The Hurt and Judgement That Comes Along With Saying No
One of the hardest things I’ve had to deal with since my AS began is having to say no. I don’t necessarily have an issue saying no, it’s the way people react when I do say no that is hurtful. Since this whole Covid-19 situation began, it has caused me to have to say no a lot more, which in turn has rocked some relationships.
Saying no to social events
Before Covid-19, I was having to pass on social events left and right. Birthday parties, dinners, volunteer work at the kid’s school... you name it I wasn’t there. I even missed my own son’s birthday party, which was completely devastating. I was having to forego these events because of the debilitating pain and fatigue I was experiencing. For the most part, friends and family seemed to understand. I began getting invited less often to events, and honestly, it was a relief.
Humira and being immunocompromised
I should mention that for the past 7 months, I have been treating my AS with Humira. Humira in itself is a little intimidating in that it causes your immune system to weaken. If it hadn’t changed my life so drastically, I definitely would opt-out. In a messed up sort of way, I almost wish it hadn’t worked as well as it had because of the repercussions I’m now facing.
Living in fear of Covid-19
When the craziness of Covid-19 began, I was scared. While little was known about the disease, the one thing that was repeatedly being reported was that the elderly and the immunocompromised populations were the highest at risk of experiencing major complications... even death. Knowing that I fell into this category, I quit going out in public before there were even any confirmed cases in my state. I knew it was only a matter of time, and I wasn’t going to take any chances.
My parents, who live down the road from me, and my husband and children followed suit as they knew this was detrimental to my health and wellbeing. As cases began popping up in our state, schools were shut down, and I was relieved. This was one less way to possibly be exposed.
Lifting of restrictions
As our Governor has lifted restrictions, friends and family have gone back to living the way they were prior to Covid-19 being an issue. They go to the gym, they have friends over, they go out to dinner, they ride in cars with people, some even work in close contact with strangers. My parents, husband, and kids have continued to live in a state of quarantine to ensure my safety.
It's not over
Covid-19 is not gone. Cases and deaths have doubled in my state since restrictions were lifted, which has left me more on edge than ever. What friends and family fail to understand is that although they can go back to life as they know it, this is still not a safe environment for me. I can’t have visitors, we can’t go out anywhere, and I’ve all of a sudden become a villain in all of this because I have to say no.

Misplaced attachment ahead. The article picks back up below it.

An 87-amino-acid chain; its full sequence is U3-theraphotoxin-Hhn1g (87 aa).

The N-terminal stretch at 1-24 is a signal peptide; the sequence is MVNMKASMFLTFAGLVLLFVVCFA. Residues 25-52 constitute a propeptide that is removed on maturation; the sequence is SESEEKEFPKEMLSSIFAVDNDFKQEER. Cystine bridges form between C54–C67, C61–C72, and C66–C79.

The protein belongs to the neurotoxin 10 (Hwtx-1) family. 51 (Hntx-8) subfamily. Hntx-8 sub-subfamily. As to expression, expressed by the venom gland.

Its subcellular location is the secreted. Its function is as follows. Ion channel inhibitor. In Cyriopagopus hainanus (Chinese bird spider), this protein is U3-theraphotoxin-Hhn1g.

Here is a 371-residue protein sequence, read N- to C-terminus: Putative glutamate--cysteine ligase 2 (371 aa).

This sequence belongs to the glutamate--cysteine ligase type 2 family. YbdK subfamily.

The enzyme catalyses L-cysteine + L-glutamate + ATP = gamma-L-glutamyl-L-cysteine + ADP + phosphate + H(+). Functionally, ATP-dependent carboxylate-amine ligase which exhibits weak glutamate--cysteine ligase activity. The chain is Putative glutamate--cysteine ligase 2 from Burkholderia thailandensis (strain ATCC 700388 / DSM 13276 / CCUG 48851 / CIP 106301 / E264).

I feel misunderstood, uncared for, and hurt by accusations being thrown at me all because I’m trying to keep myself safe. I’m told that my points are invalid and that if I get Covid-19 I’ll “be fine.” What I’m really hearing, though, is that my feelings aren’t important and that my health is no one’s concern.
Exhausted by lack of understanding
As tensions rise, I’ve begun to feel isolated and resentful. I’m tired of feeling like I have to explain myself over and over again. No matter how many times I repeat myself, I feel like I’m still not heard. The stress has also caused my AS to start flaring up. My hips and legs ache day in and day out. I sometimes wonder if the best option for myself is to go live elsewhere until this mess is over so I'm not impeding the social life of others.
Why we actually say no
What I wish people would understand is that we don’t say no to be ugly or mean. We say no because we physically can’t or because it is an unsafe situation for us who are immunocompromised. We need more understanding, and we need to not feel pressured by friends and family who fail to understand the seriousness of the situation we are in. I hope Covid-19 dies down and we can go back to living our normal lives, but until then I hope people will begin to listen and respect the decisions we make based on our health and wellbeing.
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